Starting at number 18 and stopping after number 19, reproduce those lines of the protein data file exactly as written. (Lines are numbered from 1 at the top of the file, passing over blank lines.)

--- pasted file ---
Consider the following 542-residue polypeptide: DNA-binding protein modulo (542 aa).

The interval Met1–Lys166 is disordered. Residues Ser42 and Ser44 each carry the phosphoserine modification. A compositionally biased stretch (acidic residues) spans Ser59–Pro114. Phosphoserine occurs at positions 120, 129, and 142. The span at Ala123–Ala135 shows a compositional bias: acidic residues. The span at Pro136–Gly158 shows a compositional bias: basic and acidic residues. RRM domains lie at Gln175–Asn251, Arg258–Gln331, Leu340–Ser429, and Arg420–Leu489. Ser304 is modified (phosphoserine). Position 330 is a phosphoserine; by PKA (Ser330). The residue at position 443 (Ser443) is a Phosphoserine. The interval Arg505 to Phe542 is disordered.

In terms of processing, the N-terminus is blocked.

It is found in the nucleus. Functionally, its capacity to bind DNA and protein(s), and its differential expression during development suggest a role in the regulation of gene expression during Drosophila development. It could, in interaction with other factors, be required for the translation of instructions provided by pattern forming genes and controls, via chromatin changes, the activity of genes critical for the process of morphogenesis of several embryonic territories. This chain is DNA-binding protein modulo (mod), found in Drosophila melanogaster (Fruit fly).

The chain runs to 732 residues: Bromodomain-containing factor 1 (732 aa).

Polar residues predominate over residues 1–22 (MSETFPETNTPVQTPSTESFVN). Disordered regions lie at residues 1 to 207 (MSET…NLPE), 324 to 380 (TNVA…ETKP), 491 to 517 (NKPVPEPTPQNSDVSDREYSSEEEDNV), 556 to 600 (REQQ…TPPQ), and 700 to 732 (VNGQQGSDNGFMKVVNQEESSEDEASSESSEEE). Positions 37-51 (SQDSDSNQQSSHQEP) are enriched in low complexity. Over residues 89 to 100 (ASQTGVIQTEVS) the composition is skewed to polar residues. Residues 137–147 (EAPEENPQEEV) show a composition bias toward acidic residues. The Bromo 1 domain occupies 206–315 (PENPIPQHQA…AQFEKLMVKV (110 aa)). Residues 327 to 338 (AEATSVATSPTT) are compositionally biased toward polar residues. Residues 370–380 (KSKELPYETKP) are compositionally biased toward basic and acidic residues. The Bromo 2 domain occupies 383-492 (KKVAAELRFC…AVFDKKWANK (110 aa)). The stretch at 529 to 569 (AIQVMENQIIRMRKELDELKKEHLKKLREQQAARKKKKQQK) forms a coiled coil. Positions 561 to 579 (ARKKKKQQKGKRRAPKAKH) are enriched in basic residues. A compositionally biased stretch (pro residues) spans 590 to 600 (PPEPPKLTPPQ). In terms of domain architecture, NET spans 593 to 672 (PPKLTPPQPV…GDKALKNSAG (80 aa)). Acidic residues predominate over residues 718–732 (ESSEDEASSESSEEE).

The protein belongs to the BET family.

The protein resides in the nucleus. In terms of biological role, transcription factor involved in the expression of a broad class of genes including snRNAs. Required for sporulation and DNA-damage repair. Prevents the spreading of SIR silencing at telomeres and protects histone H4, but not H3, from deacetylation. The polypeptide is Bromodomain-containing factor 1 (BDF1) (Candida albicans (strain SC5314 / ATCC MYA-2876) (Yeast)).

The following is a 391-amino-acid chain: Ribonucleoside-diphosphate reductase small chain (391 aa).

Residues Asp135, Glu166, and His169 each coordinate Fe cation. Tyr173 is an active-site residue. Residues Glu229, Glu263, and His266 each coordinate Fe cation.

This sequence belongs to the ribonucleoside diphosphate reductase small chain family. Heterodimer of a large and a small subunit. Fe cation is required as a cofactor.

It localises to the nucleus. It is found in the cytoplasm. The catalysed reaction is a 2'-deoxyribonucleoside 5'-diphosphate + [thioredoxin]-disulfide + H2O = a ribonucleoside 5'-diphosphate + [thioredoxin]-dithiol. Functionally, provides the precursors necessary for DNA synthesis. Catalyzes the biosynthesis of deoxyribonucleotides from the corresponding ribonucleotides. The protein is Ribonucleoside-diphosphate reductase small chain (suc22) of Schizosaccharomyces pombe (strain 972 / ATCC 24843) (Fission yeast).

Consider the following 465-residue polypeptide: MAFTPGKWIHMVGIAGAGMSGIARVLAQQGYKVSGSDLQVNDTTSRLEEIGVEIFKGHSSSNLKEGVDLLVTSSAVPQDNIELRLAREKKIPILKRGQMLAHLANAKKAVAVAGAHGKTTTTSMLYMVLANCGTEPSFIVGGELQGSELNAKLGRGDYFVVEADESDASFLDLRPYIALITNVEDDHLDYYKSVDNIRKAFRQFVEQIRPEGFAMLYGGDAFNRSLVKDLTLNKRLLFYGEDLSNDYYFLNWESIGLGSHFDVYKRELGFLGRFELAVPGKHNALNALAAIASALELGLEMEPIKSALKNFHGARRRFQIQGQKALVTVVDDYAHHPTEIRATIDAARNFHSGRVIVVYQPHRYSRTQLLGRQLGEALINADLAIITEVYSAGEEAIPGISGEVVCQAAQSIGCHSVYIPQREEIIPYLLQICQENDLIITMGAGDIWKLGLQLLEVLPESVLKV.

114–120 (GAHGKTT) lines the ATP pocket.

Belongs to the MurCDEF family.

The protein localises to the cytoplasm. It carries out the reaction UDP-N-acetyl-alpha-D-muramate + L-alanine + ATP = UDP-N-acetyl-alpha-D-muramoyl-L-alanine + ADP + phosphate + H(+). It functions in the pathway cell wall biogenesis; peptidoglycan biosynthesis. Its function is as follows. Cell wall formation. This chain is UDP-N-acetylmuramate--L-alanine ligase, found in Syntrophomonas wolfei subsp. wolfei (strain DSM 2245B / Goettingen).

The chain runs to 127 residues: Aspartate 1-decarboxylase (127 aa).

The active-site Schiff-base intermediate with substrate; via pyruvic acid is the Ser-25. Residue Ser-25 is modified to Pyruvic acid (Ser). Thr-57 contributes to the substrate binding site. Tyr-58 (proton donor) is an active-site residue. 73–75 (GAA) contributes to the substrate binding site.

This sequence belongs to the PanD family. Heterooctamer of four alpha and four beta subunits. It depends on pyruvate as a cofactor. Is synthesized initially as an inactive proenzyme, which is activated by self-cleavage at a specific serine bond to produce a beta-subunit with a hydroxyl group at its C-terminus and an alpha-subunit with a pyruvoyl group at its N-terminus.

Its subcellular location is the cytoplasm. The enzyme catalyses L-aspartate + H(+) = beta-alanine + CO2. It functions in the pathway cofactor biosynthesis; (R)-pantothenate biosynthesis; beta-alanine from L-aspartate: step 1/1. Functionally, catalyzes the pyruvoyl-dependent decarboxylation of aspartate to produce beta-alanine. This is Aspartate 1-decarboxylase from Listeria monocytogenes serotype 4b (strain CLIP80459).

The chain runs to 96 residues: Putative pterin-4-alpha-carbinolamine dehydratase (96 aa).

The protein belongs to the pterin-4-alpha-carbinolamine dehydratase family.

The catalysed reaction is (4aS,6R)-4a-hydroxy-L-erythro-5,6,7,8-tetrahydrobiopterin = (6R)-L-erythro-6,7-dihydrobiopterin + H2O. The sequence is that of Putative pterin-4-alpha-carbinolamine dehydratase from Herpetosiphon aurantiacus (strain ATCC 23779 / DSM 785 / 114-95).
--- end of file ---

The active-site Schiff-base intermediate with substrate; via pyruvic acid is the Ser-25. Residue Ser-25 is modified to Pyruvic acid (Ser). Thr-57 contributes to the substrate binding site. Tyr-58 (proton donor) is an active-site residue. 73–75 (GAA) contributes to the substrate binding site.

This sequence belongs to the PanD family. Heterooctamer of four alpha and four beta subunits. It depends on pyruvate as a cofactor. Is synthesized initially as an inactive proenzyme, which is activated by self-cleavage at a specific serine bond to produce a beta-subunit with a hydroxyl group at its C-terminus and an alpha-subunit with a pyruvoyl group at its N-terminus.